Trees’ new lease of life

Tuesday June 16, 2020 Written by Published in Environment
Ironwood trees along the main road at Takitumu primary school field. 20061234/20061235 Ironwood trees along the main road at Takitumu primary school field. 20061234/20061235

Well-loved toa trees in front of Takitumu primary school have been saved from the axe – for now.

Concerns about the ironwood trees were raised by villagers, after seeing roadside hedges and trees removed at Tupapa. Roadworkers had previously told them the trees would go.

But now, Infrastructure Cook Islands has indicated they won’t chop any of them down, when works begin there in a few weeks, without consulting the community.

Roading boss Gareth Clayton said they intended to preserve all trees, unless they impeded on the road’s safety and drainage.

A review of the safety and drainage impact of the area would be completed in a few weeks; depending on the outcome, landowners and stakeholders will be called to discuss the future of the toa.

The main road works have already required a number of old trees to be uprooted and cut back for safety reasons, including some of the grove of 170-year-old utu trees a few hundred metres up the road.

The toa trees are not so old: they were planted at about the time the school opened in 1963.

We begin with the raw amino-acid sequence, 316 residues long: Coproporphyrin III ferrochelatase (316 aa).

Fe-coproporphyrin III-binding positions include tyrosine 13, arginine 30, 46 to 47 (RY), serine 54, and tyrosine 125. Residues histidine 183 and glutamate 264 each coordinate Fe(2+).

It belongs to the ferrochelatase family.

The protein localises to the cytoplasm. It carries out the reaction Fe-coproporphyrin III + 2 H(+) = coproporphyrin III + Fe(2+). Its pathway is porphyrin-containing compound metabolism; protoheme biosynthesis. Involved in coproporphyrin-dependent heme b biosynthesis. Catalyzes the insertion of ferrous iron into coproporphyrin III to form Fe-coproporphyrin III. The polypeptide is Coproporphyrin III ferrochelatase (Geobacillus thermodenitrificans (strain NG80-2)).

William Vogel Sr distinctly remembers planting the fourth toa tree, from the Tupapa side.

“These trees are part of the history of our village, I remember planting them with other students in the 1960s just after the school opened,” he said.

Vogel and his classmates were moved from Ngatangiia school to Matavera with their teacher Mana Pierre Tutangata, “who instructed us on what to do.”

 “I won’t forget it, first we had to level the field by hand using just had a spade and a crow bar, we  had to break down the rocks to flatten the ground.

“It was a big job, it took us nearly a year, working on that field every day.”

When the field was flat, then the trucks came in to deliver dirt, “we then had to sift through the dirt to get rid of the taratara (prickly weeds), we would have competitions to see who could pull out the most.”

Then the toa trees were planted, each student note of which tree they planted.

Of the 30 trees, Vogel is confident he planted four.

“It took a lot of hard labour in those days, it is good to see our kids enjoy the playing field and that its used for many sports.”

The trees are good windbreakers and helps protect the kids from vehicles on the road, Vogel said.

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